Milton Rogovin is one of those underappreciated photographers. His work could maybe be termed the photographic equivalent of Studs Terkel’s radio shows: Rogovin took photos of people who worked hard for their money and who often were very poor. Originally an optometrist with an interest in photography, in 1957 he was summoned before one of the House Committees on Un-American Activities, named “Buffalo’s No. 1 Communist.” Rogovin refused to give anything but his name and occupation, later noting how “a few of our former ‘friends’ […] testified against us in closed sessions.” Subsequently, most of his business withered away, and the family survived on his wife Anne’s salary (who had had to take a teaching job in the suburbs following her own refusal to sign Buffalo’s ‘Loyalty Oath’ for their school system). With his business mostly gone, Rogovin started to focus on photography.
This story - and the development of his photography - is wonderfully brought to life in Milton Rogovin: The Making of a Social Documentary Photographer. The book relies heavily on Rogovin’s own - very unpretentious - words and chronicles his life and (com)passion (in this photographer’s case, the passion for photography comes with an intense compassion for the subjects in the photos), presenting the different bodies of work he was working on for many decades.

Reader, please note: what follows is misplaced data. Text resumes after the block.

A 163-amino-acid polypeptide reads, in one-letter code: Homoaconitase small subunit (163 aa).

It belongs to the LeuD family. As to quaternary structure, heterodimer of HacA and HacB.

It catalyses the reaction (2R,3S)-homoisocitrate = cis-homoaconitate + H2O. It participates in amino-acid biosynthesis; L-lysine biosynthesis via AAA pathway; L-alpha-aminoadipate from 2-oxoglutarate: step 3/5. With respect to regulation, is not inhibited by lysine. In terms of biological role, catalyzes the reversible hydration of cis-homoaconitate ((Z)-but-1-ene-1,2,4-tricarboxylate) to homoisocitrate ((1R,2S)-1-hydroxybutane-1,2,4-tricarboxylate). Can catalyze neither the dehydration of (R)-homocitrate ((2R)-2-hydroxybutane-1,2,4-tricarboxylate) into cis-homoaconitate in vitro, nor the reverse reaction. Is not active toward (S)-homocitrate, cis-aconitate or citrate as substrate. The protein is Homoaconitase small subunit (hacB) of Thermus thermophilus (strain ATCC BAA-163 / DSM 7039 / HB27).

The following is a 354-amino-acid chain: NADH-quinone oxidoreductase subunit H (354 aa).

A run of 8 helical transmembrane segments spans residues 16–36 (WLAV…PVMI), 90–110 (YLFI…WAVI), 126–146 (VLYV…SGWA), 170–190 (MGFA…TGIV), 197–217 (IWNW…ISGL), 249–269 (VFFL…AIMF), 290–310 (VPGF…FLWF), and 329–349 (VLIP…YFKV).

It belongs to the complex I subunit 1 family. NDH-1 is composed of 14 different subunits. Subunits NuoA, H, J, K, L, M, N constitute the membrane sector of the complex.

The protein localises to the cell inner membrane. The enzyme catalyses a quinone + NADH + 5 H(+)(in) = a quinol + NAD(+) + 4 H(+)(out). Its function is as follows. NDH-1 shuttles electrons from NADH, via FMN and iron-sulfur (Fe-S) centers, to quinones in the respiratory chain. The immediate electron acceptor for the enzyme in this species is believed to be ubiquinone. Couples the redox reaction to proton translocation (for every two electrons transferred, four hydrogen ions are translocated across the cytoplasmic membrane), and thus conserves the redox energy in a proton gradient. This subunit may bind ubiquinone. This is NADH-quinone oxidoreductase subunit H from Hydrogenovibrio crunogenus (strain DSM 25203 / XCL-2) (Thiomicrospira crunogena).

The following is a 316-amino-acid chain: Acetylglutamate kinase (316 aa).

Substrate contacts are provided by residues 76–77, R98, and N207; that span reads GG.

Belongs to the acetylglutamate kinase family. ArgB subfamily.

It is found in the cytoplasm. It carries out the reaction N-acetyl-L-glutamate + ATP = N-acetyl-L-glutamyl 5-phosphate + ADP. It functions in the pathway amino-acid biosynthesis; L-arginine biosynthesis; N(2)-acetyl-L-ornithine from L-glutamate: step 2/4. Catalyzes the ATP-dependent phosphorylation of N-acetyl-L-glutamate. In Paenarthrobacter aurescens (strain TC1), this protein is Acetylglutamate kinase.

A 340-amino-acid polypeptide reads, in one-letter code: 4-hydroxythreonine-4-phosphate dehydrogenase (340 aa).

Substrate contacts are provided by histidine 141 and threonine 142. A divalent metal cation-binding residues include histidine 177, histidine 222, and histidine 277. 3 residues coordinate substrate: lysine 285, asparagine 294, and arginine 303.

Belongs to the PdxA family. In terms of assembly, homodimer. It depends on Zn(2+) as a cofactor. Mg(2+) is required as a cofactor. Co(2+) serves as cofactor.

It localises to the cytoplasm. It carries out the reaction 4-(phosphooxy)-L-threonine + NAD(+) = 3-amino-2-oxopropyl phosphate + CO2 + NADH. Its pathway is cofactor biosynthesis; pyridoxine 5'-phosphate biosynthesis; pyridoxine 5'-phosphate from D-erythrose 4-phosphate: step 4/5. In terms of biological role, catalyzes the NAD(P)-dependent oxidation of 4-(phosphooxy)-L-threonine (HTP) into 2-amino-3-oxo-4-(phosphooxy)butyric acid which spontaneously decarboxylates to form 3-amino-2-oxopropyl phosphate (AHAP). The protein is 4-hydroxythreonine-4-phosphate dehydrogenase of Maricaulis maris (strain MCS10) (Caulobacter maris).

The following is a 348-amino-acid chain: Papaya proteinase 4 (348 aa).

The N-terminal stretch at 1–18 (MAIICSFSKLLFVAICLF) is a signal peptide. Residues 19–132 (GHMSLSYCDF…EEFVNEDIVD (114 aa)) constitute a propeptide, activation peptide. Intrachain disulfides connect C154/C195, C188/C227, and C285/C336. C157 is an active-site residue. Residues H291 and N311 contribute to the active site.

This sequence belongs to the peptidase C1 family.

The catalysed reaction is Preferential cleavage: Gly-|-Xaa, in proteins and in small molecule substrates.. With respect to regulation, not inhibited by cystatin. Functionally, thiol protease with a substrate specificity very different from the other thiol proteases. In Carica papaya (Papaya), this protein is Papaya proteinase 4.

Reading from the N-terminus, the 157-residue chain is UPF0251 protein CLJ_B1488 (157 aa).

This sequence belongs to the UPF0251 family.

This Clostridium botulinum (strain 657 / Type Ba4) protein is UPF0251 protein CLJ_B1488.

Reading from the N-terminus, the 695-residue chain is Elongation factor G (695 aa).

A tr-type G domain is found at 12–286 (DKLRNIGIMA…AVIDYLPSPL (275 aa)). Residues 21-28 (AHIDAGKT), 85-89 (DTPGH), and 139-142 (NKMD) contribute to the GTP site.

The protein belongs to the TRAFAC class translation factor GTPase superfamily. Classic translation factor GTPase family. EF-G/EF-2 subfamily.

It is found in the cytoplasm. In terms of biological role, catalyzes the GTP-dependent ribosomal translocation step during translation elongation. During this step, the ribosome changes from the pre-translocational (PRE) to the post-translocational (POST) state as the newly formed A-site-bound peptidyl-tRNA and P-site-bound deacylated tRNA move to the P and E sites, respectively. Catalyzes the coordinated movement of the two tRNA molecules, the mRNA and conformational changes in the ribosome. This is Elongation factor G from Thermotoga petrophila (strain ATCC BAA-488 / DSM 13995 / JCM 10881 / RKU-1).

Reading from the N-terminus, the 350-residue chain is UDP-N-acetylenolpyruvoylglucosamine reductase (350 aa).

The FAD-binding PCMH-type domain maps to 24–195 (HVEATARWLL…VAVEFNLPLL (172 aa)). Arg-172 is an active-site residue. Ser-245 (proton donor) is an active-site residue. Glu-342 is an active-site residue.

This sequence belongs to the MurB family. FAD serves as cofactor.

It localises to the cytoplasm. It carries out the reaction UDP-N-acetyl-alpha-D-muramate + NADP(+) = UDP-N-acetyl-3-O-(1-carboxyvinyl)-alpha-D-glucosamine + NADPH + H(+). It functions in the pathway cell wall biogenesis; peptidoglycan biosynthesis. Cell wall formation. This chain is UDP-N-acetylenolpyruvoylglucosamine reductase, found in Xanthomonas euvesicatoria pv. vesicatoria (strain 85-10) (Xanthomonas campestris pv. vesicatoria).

For example, for many years, the family drove down to Appalachia so Rogovin could take photos there, of the workers and the families. They would sleep in their station wagon. In fact, Rogovin used to rely a lot on his wife, who opened many doors for him and whose influence can be clearly seen in his work. One might be tempted to call his work a collaborative effort with her.
Rogovin is first and foremost a portrait photographer, despite what people might see as a political focus. His portraiture is breathtaking, and reading his words not only brings them even more to life, but also allows a glimpse into the mind of a master photographer. Even if you just wanted to get Milton Rogovin: The Making of a Social Documentary Photographer for the portraits and their story and making, that would be more than worth your money.
But Milton Rogovin: The Making of a Social Documentary Photographer is also a testament to intense photographic dedication, something that we didn’t and don’t see all that often - neither back then, nor now. You truly have to believe in something to spend your Summers in the back of a station wagon to take photos of people who you think deserve better.